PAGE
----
View Mobile Site

Ask the Expert

Signal Photos


More bars in all places

Profile: Satellite-phone company lets callers dial from anywhere in the world

Posted: September 2, 2010 6:02 p.m.
Updated: September 3, 2010 4:55 a.m.
Matt Randall started Bird in the Sky Communications in 2008. The company sells and rents out satellite phones to anyone looking for a means of communication anywhere in the world Matt Randall started Bird in the Sky Communications in 2008. The company sells and rents out satellite phones to anyone looking for a means of communication anywhere in the world
Matt Randall started Bird in the Sky Communications in 2008. The company sells and rents out satellite phones to anyone looking for a means of communication anywhere in the world

When Matt Randall started his own company, a satellite-phone rental and sale company, he wanted to open a local enterprise because the Santa Clarita Valley is gateway to areas offering hiking, fishing, boating and desert motorcycle trips.

Established in 2008, Bird in the Sky Communication derived its inspiration from Randall’s days as an operations manager for the photo department at the Los Angeles Times.

He routinely issued satellite phones to domestic and foreign journalists who needed absolute, guaranteed communication on their assignments.

“It was more common to find the satellite-phone dealers in Florida, where the use of satellite phones were commonplace due to natural disasters like hurricanes,” said Randall. Thus the idea was borne to open an outlet locally.

Most business from rentals
Randall, 49, both sells and rents phones, but said approximately 85 percent of his business comes from rentals. “A rental costs $10 per day, and if the phone has to be used the customer is charged $1.50 per minute,” he said.

While searching alternative providers on the Internet, The Signal found that one of the satellite phones Randall rents would average about $1,400 for the consumer to purchase.

And while some companies rent the phone for slightly less than Randall, in some cases, companies charged up to 12-percent more per minute to the consumer.

Indeed, most of the companies were in Florida, New York or the eastern portion of the United States, making rentals more difficult for local residents to obtain.

Typical Bird in the Sky clients are adventurers, Randall said.

“I’ve rented to the Boy Scouts for camping trips, boaters going to Lake Powell and Lake Mead, and even people taking motorcycle trips to the high desert or Mexico,” he said.

Randall has rented a phone to a climber leaving for an expedition to Mount Kilimanjaro.

He recently sold one phone to the U.S. Fish and Wildlife Service’s Ventura office.

Saving money on a cruise
When Kirk Stinson, 44, owner of Plumbing by Kirk, needed knee surgery, Stinson sought a cost-effective means to stay in touch with his employees.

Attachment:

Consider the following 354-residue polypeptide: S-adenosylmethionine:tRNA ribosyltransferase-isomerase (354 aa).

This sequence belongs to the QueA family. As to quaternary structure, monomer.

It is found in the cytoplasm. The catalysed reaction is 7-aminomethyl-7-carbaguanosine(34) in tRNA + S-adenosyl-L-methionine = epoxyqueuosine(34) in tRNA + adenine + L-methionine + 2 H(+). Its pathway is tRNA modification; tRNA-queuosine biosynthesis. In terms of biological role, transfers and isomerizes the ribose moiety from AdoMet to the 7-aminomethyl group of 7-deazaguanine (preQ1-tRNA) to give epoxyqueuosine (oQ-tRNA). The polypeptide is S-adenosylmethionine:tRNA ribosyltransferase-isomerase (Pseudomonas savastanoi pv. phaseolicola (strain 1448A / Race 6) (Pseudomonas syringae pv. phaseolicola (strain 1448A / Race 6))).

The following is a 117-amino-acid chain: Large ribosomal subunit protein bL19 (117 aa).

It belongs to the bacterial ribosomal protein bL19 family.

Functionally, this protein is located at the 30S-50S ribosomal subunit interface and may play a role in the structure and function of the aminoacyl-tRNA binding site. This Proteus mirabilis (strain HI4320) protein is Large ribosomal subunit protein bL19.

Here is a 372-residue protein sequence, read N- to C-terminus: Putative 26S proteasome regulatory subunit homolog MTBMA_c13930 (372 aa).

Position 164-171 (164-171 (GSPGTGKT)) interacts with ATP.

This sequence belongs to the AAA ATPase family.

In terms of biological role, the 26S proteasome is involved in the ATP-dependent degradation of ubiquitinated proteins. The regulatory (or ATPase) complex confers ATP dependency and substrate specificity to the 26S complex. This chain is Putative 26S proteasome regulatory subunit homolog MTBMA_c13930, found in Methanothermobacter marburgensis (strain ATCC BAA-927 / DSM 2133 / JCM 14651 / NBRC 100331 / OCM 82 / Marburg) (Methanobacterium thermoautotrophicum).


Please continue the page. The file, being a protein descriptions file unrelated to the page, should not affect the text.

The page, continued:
“I knew my staff was going to have to cover for me while I was out,” said Stinson. “So I sent them on a four-day cruise to Mexico as a way to make it up to them.”

After learning the connection fees for his employees’ smart phones could run Stinson $1,200 for the four-day period, he began working with Bird in the Sky Communications for a better alternative.

Smart phones are any mobile phone that allows advanced computing abilities and connectivity such as the Blackberry or the iPhone.

“Because we use our phones to receive business e-mails, faxes and phone calls, the minute any employee would turn on their phone the data would begin coming into the device, making the charges astronomical,” said Stinson.

“With Bird in the Sky, the charge for a four-day phone rental was only $40 plus talk minutes by comparison.”
Stinson sent his employees on the cruise with a satellite phone so that he could communicate and exchange information for a fraction of the expense while the staff enjoyed Mexico.

Despite launching his business during a recession, Randall said, “Business has gone well. I’ve actually had to turn down rentals because all the phones are rented out.”

He would like to expand his business by purchasing more phones.

Preserving power
“The Chamber of Commerce has been a big help in building my business by word of mouth,” he said. He also advertises his business.

The satellite-phone models rented by Bird in the Sky Communications typically remain charged for 30 hours of standby time and three to four hours of talk time.

Asked how practical the phone would be in a disaster area during a power outage, Randall said: “If you keep the phone in off position, it preserves the standby hours and works fine whenever you need to talk on it. The phone can also be charged using your car cigarette lighter, or auxiliary port, just like a cell phone.”

He said solar chargers can also be purchased for $250. “And some companies will buy two or more phones for backup.”

Joining the community
Opening Bird in the Sky Communications gave Randall an opportunity to develop a business that would also help the local economy.

“I found a whole new city once I stopped commuting out of Santa Clarita,” he said. “And opening a local business gave me an opportunity to become part of the community in which I live.”

Bird in the Sky’s business is a mobile service, one in which he typically meets clients at a location of their convenience with a phone and contract. He accepts credit cards and checks as payment.

Bird in the Sky Communications’ website is: Randall can be reached at (661) 406-2499.


Most Popular Articles

There are no articles at this time.
Commenting not available.
Commenting is not available.


Powered By
Morris Technology
Please wait ...